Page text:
What makes Cumberland dangerous in transition, is he can shoot the ball well from deep. Defenders have to be careful when the ball is in Troy Caupain’s hands and Cincinnati is in transition. Cumberland is big enough to drive on most guards and likes to finish with contact. But, he’ll also get to that left wing and spot up to shoot. Here are examples of both:

Along with Cumberland, the other member of the core of the future is Jacob Evans, a sophomore who just found himself as one of the 10 finalists for the Jerry West Award as best SG in the country. He’s been Cincinnati’s best offensive player this season, scoring 1.088 points per possession, which is the highest on the team.

Evans wants to beat you with spot up shooting. If you’ve seen Cincinnati play this season, you know he wants to shoot (and thinks he can make) any 3, especially late in games. That’s not a bad thing, especially when you’re a sophomore. Every good team needs that player with the mindset that he can take over a game. What makes Evans special though is he can shoot – and shoots even better – when he’s guarded. He’s had 70 catch and shoot situations this year and 47 of them have been guarded. He’s scoring 1.277 ppp during those situations.

What does make Evans dangerous shooting is the fact he has a quick release. He knows when he’s spotting up, he’s already set. There’s no wasted motion with him, which again, as a sophomore is a huge thing to have in your arsenal. With good size (he’s 6’6”) he doesn’t have a problem elevating to shoot over people.

I’d like to see Evans get better with the ball in his hands as he should be able to create his own shot a little better, especially next year when he won’t have Caupain there to drive and kick. He grades out as either poor or average in ISO and pick-and-roll sets. That has to change for Evans to make an even bigger jump next season. The one thing he will benefit from, even without Caupain, is Kyle Washington and Gary Clark in the post. Both are offensively talented enough that defenses have to decide whether they will double (you should, just not off Evans) or let their bigs play 1v1 in the post. If the double/rotation happens, Evans will benefit from spotting up there.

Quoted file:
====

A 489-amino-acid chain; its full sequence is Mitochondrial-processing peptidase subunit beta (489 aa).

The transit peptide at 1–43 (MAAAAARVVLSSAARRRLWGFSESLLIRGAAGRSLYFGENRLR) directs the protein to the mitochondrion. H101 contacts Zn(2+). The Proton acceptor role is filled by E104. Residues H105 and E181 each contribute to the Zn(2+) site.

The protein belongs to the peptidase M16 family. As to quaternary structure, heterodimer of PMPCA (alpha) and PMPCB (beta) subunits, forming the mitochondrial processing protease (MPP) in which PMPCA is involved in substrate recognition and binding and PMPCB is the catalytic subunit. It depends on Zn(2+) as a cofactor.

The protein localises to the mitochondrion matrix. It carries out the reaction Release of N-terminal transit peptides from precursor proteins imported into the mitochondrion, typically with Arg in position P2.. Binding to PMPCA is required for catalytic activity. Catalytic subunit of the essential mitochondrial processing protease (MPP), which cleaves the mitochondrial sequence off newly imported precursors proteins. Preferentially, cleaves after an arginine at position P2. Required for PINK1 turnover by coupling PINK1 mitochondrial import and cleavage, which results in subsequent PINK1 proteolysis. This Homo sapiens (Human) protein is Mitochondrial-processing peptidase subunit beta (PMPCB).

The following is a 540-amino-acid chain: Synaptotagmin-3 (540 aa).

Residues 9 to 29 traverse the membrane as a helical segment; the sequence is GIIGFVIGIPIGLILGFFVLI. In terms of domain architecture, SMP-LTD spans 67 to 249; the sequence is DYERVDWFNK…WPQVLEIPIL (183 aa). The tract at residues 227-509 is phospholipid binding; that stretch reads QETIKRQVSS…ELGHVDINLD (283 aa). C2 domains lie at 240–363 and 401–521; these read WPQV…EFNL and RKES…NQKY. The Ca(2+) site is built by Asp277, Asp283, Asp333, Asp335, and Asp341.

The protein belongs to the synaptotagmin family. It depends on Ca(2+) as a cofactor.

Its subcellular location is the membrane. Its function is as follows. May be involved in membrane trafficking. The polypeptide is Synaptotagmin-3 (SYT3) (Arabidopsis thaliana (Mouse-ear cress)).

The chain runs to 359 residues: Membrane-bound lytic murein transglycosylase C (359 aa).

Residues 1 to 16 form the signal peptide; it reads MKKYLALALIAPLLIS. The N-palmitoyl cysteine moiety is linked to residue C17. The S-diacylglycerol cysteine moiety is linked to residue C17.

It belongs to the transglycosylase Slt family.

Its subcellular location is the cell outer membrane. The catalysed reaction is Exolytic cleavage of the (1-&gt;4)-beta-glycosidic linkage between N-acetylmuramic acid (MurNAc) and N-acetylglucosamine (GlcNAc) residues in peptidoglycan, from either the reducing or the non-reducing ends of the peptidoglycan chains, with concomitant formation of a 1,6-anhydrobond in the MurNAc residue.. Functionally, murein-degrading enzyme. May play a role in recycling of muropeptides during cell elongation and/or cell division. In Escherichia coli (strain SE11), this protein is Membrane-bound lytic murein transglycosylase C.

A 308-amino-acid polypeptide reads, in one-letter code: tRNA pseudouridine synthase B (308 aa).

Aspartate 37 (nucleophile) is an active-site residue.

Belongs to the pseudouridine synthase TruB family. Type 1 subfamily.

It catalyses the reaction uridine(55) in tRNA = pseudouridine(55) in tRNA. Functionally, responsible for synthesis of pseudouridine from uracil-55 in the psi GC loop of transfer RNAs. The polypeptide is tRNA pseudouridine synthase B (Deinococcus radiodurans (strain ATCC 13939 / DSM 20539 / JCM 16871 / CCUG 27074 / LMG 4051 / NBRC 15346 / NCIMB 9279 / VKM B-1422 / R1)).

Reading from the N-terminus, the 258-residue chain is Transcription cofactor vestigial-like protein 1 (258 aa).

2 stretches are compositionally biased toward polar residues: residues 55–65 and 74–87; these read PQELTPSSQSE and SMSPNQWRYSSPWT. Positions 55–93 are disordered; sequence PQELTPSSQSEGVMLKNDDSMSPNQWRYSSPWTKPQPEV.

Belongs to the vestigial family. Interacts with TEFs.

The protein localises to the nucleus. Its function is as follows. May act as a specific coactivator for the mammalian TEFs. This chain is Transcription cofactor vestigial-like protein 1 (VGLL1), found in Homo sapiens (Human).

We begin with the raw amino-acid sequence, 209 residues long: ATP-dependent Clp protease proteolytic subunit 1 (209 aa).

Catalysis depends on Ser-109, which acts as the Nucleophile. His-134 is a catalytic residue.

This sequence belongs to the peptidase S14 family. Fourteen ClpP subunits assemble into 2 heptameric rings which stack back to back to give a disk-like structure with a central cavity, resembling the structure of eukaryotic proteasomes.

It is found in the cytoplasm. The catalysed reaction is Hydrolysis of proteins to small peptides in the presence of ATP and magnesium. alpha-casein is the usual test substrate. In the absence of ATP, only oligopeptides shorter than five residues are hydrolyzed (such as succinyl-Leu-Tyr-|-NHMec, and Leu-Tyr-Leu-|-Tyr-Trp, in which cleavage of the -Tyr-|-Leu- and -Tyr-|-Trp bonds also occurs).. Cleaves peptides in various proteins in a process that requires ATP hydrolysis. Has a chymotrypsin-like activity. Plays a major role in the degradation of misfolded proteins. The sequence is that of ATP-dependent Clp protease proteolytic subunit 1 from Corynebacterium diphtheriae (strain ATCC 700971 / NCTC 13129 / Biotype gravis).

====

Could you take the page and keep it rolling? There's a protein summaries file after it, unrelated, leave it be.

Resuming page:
This team does pass the ball well. Whether it’s feeding the post, kicking out or the drive and kick, they rank 57th in the country in assists per field goals. A lot of that has to do with Caupain – who is the senior leader and guy that is starting to become the go-to guy when they need a big shot late (as evident in the Xavier and Tulsa games). They aren’t going to turn the ball over on offense and luckily they don’t fall in love the 3-point line, which depending how much into analytics you are could be a negative.

Defensively they are going to get after you still. Cronin does a good job of switching up man and zone defenses to keep you guessing and has the length this year to protect the rim – ranking sixth in block percentage. They are the best team in the country at defending inside the arc, giving up just 39% from 2-pointers.

So to answer my question in the headline. How good is this team? They are firmly in that tier 2/3 category. I don’t love their schedule this year and they have lost to the two best teams they played – Butler and a healthy URI team. But, with the offense being something relevant this season, there’s absolutely 0 reason not to think of this team as a Sweet 16 team. Again, there’s nothing wrong with that – as I’ll always stress making the Final Four is incredibly tough. The NCAA Tournament is based all on matchups and even if you’re a No. 1 seed you can get screwed with a bad early matchup. Cincinnati does have a little bit smaller of a window than Maryland – but UC fans should be excited for the next two seasons.